The accounts for the Ineos Grenadiers team have been published, the chance to look at the budget for a World Tour team. Having rounded up the accounts of several other World Tour teams there’s also a quick but incomplete comparison.
€50.1 million was the budget for the year ending December 2020, as the cropped screengrab from the latest set of accounts from Tour Racing Limited shows. It’s down by €678k on 2019, the first time the team budget has fallen.
Given Covid-19, the shrunken calendar, reduced travel and cancelled training camps you’d expect expenditure to have fallen in this exceptional season; the surprise is it didn’t fall more. Other teams had to slash budgets, some slashed rider wages. They made two big signings in Richard Carapaz and Rohan Dennis; out went Wout Poels.
2020 was still a mixed season for Ineos, the first year since 2014 when they didn’t win the Tour de France, even if apparently Michał Kwiatkowski and Richard Carapaz’s shared stage victory generated a lot of valuable publicity. But they got the Giro with Tao Geoghegan Hart and Filippo Ganna’s world championship win was largely an Ineos project.
This note from the account shows where the budget comes from, sponsorship as in cash received from Ineos, but also from other sponsors like Pinarello, Castelli and others who pay to associate with the team and to supply them. There is also “value in kind” which is accounting jargon for goods give instead of cash. In the Team Sky days the accounts broke down this revenue into more sources. Teams do get income from other sources such as expenses from race organisers, prize money and appearance money payments for any star riders are often handled via the team and presumably this is shoved into the “sponsorship revenue line”.
Otherwise there’s not much else to note from the accounts. The notes show the team had 39 employees and a wage bill of €3.7 million but this is for staff rather than riders, who are instead hired as contractors selling their service, rather than employed in the traditional sense. Cycling teams have few assets, there’s little point owning property or financial assets and so the balance sheet is usually not much interest; the accounts show they took on some new leases for property and vehicles and that’s about as big as it gets. It’s a rare look into the budget of a team but there’s not much beyond the top line number.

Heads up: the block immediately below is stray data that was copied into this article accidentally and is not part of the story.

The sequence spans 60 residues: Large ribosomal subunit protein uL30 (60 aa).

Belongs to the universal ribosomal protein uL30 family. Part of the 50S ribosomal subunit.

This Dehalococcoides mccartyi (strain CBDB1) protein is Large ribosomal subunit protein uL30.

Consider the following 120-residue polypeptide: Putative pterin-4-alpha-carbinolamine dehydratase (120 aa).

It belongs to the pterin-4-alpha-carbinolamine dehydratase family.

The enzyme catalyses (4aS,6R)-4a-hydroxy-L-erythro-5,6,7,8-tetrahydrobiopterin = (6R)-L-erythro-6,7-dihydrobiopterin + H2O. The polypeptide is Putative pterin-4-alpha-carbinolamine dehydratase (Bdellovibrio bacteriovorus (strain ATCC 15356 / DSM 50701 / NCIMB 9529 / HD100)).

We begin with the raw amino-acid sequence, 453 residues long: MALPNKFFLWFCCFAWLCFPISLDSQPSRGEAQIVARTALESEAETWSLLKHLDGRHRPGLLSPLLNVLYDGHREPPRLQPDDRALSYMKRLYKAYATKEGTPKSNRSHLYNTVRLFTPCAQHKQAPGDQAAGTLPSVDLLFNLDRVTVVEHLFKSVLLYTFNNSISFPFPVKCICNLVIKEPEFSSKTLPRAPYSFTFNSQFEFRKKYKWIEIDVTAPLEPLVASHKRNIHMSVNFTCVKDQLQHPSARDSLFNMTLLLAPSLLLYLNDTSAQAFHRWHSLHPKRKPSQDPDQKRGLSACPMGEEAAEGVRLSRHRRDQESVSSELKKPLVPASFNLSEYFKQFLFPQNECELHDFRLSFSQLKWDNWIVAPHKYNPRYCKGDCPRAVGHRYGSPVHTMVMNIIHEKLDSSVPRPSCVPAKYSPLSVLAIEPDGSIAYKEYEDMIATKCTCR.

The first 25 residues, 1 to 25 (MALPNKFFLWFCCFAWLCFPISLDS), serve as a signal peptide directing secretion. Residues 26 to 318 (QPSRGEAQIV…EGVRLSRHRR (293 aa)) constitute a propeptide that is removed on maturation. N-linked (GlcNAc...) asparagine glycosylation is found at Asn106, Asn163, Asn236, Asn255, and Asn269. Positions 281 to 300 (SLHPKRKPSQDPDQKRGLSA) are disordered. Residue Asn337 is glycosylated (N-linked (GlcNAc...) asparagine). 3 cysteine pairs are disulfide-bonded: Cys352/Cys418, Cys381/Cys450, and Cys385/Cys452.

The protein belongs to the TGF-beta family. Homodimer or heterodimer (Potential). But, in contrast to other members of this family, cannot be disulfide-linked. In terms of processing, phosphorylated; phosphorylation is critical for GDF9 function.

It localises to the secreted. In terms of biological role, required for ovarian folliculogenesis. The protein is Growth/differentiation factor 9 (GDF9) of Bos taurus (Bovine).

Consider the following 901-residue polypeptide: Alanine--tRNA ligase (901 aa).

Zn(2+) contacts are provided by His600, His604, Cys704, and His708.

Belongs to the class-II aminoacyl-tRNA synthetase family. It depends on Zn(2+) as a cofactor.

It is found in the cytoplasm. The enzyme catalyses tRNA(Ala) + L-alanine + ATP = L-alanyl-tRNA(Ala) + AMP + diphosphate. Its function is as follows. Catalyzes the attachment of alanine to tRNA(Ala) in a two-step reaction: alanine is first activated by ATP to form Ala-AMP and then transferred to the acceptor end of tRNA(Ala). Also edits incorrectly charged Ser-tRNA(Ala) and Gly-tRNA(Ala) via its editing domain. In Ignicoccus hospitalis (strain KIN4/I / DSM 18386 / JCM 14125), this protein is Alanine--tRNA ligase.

For comparison here are the top line budgets from other audited World Tour team accounts from the year ending 2019, plus Cofidis. It’s only a selection but the French and Belgian squads do file accounts, while others are not public; often numbers that do the rounds on other websites are wrong because the numbers for the teams that do publish accounts are wrong which suggests the figures for teams that don’t must be mistaken too. Still the likes of UAE, Jumbo-Visma and Bahrain should be more than €20 million. Also headline comparisons are just that, there’s nuance when comparing international businesses with tax a big one: put simply a Euro spent in France doesn’t go as far.
Ineos has had the biggest budget in the World Tour for many years and by a long way but right now we’re seeing the proof that money can’t buy success. Budget correlates strongly with performance but it doesn’t guarantee it and Ineos may be the strongest team in stage races across the season but they don’t have the best rider for the Tour. UAE have Tadej Pogačar under a long term contract and have signed Spanish teenager Juan Ayuso on a similar deal too. Sky/Ineos tried to sign Remco Evenepoel but he is linked to Quickstep for years to come. 18 year old Marco Brenner has a four deal at DSM. Bora-Hansgrohe are planning something similar with the Belgian junior Cian Uijtdebroeks. Mining the Under-19 ranks can deliver but not all diamond juniors turn out to become flawless pros, some riders can be physically mature for their age and don’t progress; for others the mental side is difficult, the job doesn’t turn out to be what they hoped for. So it can be an expensive option on future talent, spending millions to gradually bring a rider on who may not make it and if they do reach their peak… a team like Ineos can wait for the five year deal to expire and sign them they’re at the ripe old age of 23. Besides Ineos already have Tom Pidcock and also Carlos Rodriguez and both are being given plenty of leeway and time, Pidcock is racing offroad while Rodriguez is combining racing with studying at university.
Pogačar and Egan Bernal are likely to race the Vuelta together but it’s next year’s Tour that looks like the big contest and UAE will want to strengthen their squad for next year, they’ve managed this year but just and had to pull Brandon McNulty from the Giro. It did seem João Almeida was going to Bora-Hansgrohe but maybe it’s UAE now. For all Ineos’s struggles in this Tour, they’ve won the Catalunya, Romandie, Dauphiné, Suisse and of course the Giro but they’ll be looking at their squad, they used to unload older riders, now a third of the team is over 30 and there’s a rebuilding project for the medium term here too.
Lastly budget isn’t just for recruiting talent, retention matters. On other teams a rider might be tempted to play their own cards mid-race in the hope they can raise their market value and get a bigger contract elsewhere. A well-funded squad like Ineos can offer bigger contracts than they’d get elsewhere to start with and this buys loyalty and reliability and helps explains why some riders are happy to be workers here rather than lead another squad.
- Ineos accounts via companieshouse.gov.uk
- Exchange rates at 31 December 2020: €1 EUR = GB£ 0.89 = US$1.22